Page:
Monday, August 31, 2009


The "green building" movement has been evolving for over a decade now, and has produced a multitude of ways of measuring the design of building efficiency. This can be confusing, since there is no unifying legislation, and there are different standards for pubic buildings, institutional buildings, K-12 structures and residences. In addition, there's a cacophony of standards in Europe, inasmuch as they more effective than US standards because they start with a fundamentally passive approach and build energy systems into that. This is known as Net Zero design; examples here from US Dept. of Energy.

What has not happened consistently is the monitoring of performance, as this article points out, and there's still much disagreement about how this should be carried out by facilities managers in order to make sure that the building is performing as desired. This is also opening vast new grounds for liability for professionals, since one-off design can be highly engineered but not tested, like products, in a "reality check" field testing process against benchmarks, much like the ISO 9000 standards for the technology field. Some firms are taking control of this process by involving the owners, and limiting liability to their fees for the "green" certification, as well making the contractor responsible for any deviations from design or specifications, and the owner's process of commissioning the building after construction is complete. The owner's responsibility continues thereafter, with the possibility of incremental improvements to a higher certification.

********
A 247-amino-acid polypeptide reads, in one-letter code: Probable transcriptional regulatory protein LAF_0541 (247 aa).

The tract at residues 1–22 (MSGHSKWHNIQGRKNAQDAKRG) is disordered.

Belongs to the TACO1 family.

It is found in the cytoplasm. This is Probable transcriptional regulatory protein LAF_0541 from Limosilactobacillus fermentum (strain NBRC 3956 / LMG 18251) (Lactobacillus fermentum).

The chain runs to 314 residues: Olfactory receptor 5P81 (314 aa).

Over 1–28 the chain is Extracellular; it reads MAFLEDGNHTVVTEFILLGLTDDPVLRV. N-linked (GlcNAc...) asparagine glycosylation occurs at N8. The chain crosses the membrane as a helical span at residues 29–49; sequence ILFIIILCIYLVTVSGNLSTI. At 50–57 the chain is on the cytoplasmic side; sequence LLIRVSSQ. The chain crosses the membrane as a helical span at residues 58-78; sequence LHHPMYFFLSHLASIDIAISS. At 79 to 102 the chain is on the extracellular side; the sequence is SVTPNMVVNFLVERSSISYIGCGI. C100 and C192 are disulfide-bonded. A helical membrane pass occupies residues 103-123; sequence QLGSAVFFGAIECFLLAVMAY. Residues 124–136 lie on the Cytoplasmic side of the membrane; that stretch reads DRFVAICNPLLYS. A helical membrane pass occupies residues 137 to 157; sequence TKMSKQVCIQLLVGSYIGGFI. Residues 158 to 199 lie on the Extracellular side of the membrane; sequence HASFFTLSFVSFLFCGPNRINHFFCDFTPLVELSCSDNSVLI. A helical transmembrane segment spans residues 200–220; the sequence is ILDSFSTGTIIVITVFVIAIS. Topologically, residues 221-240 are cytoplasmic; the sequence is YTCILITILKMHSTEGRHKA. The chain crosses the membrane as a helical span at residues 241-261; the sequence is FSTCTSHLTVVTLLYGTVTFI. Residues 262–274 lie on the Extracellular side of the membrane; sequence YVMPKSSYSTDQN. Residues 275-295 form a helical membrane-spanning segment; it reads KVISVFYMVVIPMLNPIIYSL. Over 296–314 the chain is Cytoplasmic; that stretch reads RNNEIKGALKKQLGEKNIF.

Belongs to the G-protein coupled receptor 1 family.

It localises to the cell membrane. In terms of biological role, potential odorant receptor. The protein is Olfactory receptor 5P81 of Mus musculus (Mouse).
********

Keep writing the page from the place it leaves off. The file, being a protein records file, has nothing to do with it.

There's a move afoot to bring these standards and guidelines into compliance via the international code, ICC, so that with today's global building practice, there's a way to effectively design and build structures that actually perform without having to wade through layers of regulation and conflicting codes that produce "camels" for buildings. Until then, building performance will continue to fall short of the desired design goals in spite of everyone's best efforts. There needs to be a systemic approach to construction, as well as conservation strategies in power generation, fuels production and water conservation.